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Old December 21st, 2012, 04:42 PM   #321
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Originally Posted by Rabban Al Xaawi View Post
Since Banana's where a major income earner in the past and even during the civil war it is good to see the private sector starting to acclimatise towards an export led regeneration of this important subsector
shouldn't Somalia focus on cereal grains like Maize(corn), Rice, Sorghum,millet, so many of our people were starving just last year shouldn't we stabilize food within the country before we start exporting fruits for foreign market. this is short-sighted we might minimize short-term profits (i don't know the price of banana on international market) but we will likely might pay a heavy price down the road.
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Old December 21st, 2012, 09:04 PM   #322
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Originally Posted by Waaberi View Post
shouldn't Somalia focus on cereal grains like Maize(corn), Rice, Sorghum,millet, so many of our people were starving just last year shouldn't we stabilize food within the country before we start exporting fruits for foreign market. this is short-sighted we might minimize short-term profits (i don't know the price of banana on international market) but we will likely might pay a heavy price down the road.
Well said bro,waxaa arkeysaa dhul ila iyo 500 km oo dhobey ah haddana aan waxba lagu abuurin dadkana baahi iyo haraad ee uu dhimanaayaan which is a shame.Somalida beeraley mahan ee waa xoolo dhaqato. Example Gobolka Hiiraan haddi aad gaari kuu dhax marto waxaad arkeysaa Miles and Miles of Empty green land haddana waxba kama soo baxaan oo dadku ee isticmalin karan!!!!!!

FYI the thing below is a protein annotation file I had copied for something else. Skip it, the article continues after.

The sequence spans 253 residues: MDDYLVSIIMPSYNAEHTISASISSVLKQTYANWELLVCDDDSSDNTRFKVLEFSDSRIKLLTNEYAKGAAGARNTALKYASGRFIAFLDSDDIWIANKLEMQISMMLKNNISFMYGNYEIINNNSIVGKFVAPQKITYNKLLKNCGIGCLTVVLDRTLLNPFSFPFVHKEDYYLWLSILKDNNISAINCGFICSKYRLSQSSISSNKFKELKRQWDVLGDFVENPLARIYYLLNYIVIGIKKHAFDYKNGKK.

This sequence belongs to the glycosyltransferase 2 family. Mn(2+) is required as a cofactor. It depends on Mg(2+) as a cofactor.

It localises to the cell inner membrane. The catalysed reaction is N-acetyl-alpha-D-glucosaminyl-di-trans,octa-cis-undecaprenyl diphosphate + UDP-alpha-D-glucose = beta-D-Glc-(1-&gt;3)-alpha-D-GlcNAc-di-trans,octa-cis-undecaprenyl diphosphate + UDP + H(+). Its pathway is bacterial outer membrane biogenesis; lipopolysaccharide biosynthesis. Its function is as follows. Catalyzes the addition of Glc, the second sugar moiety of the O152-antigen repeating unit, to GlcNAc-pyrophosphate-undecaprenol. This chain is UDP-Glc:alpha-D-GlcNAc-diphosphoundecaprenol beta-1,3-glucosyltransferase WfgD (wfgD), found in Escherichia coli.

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Old December 21st, 2012, 09:05 PM   #323
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Waaberi is absolutely right, we need to prioritize our Food security first. nothing wrong with exporting the bumper banana crops we have, but in the near future we have to really start developing an agricultural sector.
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Old December 22nd, 2012, 07:14 PM   #324
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Thanks Talya.. ain't in position to reply a plebeian person. But I am here to present contemporary the facts that subsist in this present time in Somalia's farming land area .Despite the fact, I was just trying to highlight some contentious issue about what is happening now on there, but in adversely, some individuals doesn't understand or has no clue what I am gesticulating. Again, those people have been victimized since the country's law and order has aborted, and now this fake company had employed them to work their own land as servitude and wanted to benefit their cheap labour from this unlawful practices. I think anyone who thinks this is a lark history, perhaps we can assume that he might be the part of these intrigue schemes and wants to suck the blood of these victim families.
You are clearly a sad case of an intellectually challenged scumbag who cannot differentiate between bedtime stories and reality. Your false accusations against this company and the professional men behind it without giving a single proof of evidence shows how your substandard, victim mentally brain works. Unless you come out from your self induced come, there is no point to continue this discussion.
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Old December 23rd, 2012, 04:53 AM   #325
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There's no need for insults, guys.
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Old December 31st, 2012, 12:37 AM   #326
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lol dooda ino dejiya
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Old January 6th, 2013, 03:56 AM   #327
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Commercial bank building of state of Puntland is near completion

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Old January 6th, 2013, 05:28 AM   #328
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Is that in Bosaso or Garowe?

Would be great if there was more info so we could make a thread on it
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Old January 6th, 2013, 12:32 PM   #329
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Commercial bank building of state of Puntland is near completion



Very modest building i must say kkkkk anyways wax la aan ayee dhaantaa.qofkii arko wuxuu kuu qaldi karaa guri caadi ah lolz